The Family Division of the court has jurisdiction over matters such as divorce, children rights, probate and medical treatment.[1] Unlike the criminal courts, it did not have a public gallery as most of the proceedings are not open to the public. The court was also not as big as the courtrooms that handle civil matters. The judge was a middle-aged white male with a stern look. I noted that all the people present in the courtroom were whites and thus, there was no representation of people from other ethnic backgrounds. The legal representatives in the Family Court were dressed in business suits and they sat with their clients at the front and close to the judge’s podium. On this day, the first case I witnessed involved a divorce petition hearing. The petitioner’s case was called out and the judge began by inquiring from the barristers whether there were any preliminary matters. The judge then proceeded to ask the barristers to make their opening statements. The legal representative for the petitioner was the first to address the court. He began by giving the facts of the case followed by the list of the witnesses to be cross-examined. He also stated that they would call an expert witness to testify. The barrister appearing for the defendant also made his opening statement stating the number of witnesses they intended to rely on.

The second case involved the reading of the judgment in open court. The ruling was in relation to the case of Robertson v Robertson (2016) EWHC 613 (Fam)[2] that had been heard earlier on in the month. The case involved a claim by the wife for financial remedies from her husband following the divorce. The parties also wanted the court to resolve the issues on child custody including where they would live, the amount of time that the other parent could be allowed contact and how the children would be raised. The parties had gotten married in the year 2004 and had two children of the marriage. During the hearing the wife gave evidence that they had made investments together. The husband on the other hand, acknowledged that she had made contributions to the family by being the primary carer of their home and children. In making his decision, the judge decided to give the first priority to the children who were minors. The judge used precise figures in determining what each of the parties was entitled to with no costs to either of the parties.

I noted that in making his decision, the judge was guide by the Matrimonial causes Act and previously decided cases. He noted that the laws governing the distribution of such property and obligations acquired during the marriage and after divorce have been subject to a lot of developments through both legislation and case law.  According to Section 25(1) of the Act stipulates that the court should put into consideration certain specified matters when deciding how the property should be distributed. [3] In instances where there is a minor, the property should be passed to the wife for the best interests of the child. The section postulates that ‘the court must give consideration to the welfare of any child of the family who has not attained 18-years.’[4] The ruling quoted case of Miller v Miller (2006) in which the court in making its decision had developed guidelines that would be used to determine fairness when dividing matrimonial. The considerations included the needs of the spouses and the aim of the compensation and whether it was intended to act as a redress for the monetary discrepancy or how they had carried out their marriage.[5]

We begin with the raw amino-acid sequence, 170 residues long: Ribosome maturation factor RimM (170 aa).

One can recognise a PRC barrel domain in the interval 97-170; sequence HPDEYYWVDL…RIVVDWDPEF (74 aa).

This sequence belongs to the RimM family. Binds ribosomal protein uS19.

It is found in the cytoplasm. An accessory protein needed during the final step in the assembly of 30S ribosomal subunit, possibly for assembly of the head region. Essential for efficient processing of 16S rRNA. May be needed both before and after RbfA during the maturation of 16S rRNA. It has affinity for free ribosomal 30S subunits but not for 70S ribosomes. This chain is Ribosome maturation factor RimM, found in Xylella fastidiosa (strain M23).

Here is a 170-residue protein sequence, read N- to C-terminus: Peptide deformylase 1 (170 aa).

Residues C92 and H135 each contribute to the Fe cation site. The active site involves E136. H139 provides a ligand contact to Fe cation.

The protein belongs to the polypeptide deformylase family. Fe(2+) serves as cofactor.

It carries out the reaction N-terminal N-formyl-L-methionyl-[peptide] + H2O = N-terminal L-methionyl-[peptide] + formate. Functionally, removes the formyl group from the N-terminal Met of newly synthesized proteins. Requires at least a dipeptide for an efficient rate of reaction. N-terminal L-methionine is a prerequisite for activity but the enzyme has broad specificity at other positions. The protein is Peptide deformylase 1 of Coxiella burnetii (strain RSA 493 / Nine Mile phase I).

Development in the Legal Foundations Course

The courtroom observation visit helped me learn a lot of general skills regarding legal research and writing. Barrister that had researched well on their cases seemed to have an easier time in the courtroom than those who solely relied on the solicitors. The use of precedent by the counsels was also goes along way in building the cases for the counsels. The observation of the counsels arguing the cases and the decisions of the judges also showed a broad legal analysis of areas of law. It is impressive how a judge is able to articulate the arguments made by both counsels to come up with a response that resolves the complex issues in family law issues. I want to employ similar tactics learnt in my legal analysis. Although I did not work directly with the barristers, my observation of the  proceedings I attended that day is critical in judging the quality of written and oral presentations of those appearing in court on that day. This will be vital in helping me develop my advocacy skills. Lastly, the exercise is important in developing my professional responsibility. A barrister making a case before the court owes both the court and his client a professional duty. The duty to the court involves not giving false statements that mislead the court from giving a fair decision. On the other hand, barristers owe their clients duty to represent them to the best of their capabilities and to uphold confidentiality. The professionalism demonstrated in the courtrooms therefore, changed my pre-existing expectations of how proceedings should be conducted.























Bird B, and King A, Ancillary Relief and Financial Orders. UK: Jordan Publishing, 2011

Children and Families Act 2014

Family Division of the High Court. Available at: (Accessed 29th March 2016)

Henshaw Report, ‘Recovering Child Support: Routes to Responsibility. 2006

Matrimonial Causes Act 1973

Robertson v Robertson (2016) EWHC 613 (Fam)

The Children’s Act 1989

Todd S, and Brett F, ‘The certainty of a clean Break Variation of maintenance’ (2010)

956 Family Law  [1] Available at: (Accessed 29th March 2016)

[2] Robertson v Robertson (2016) EWHC 613 (Fam)

[3] Matrimonial Causes Act 1973

[4] Section 25 (n 3)

[5] Todd S, and Brett F, ‘ The certainty of a clean Break Variation of maintenance’ (2010) 956Family Law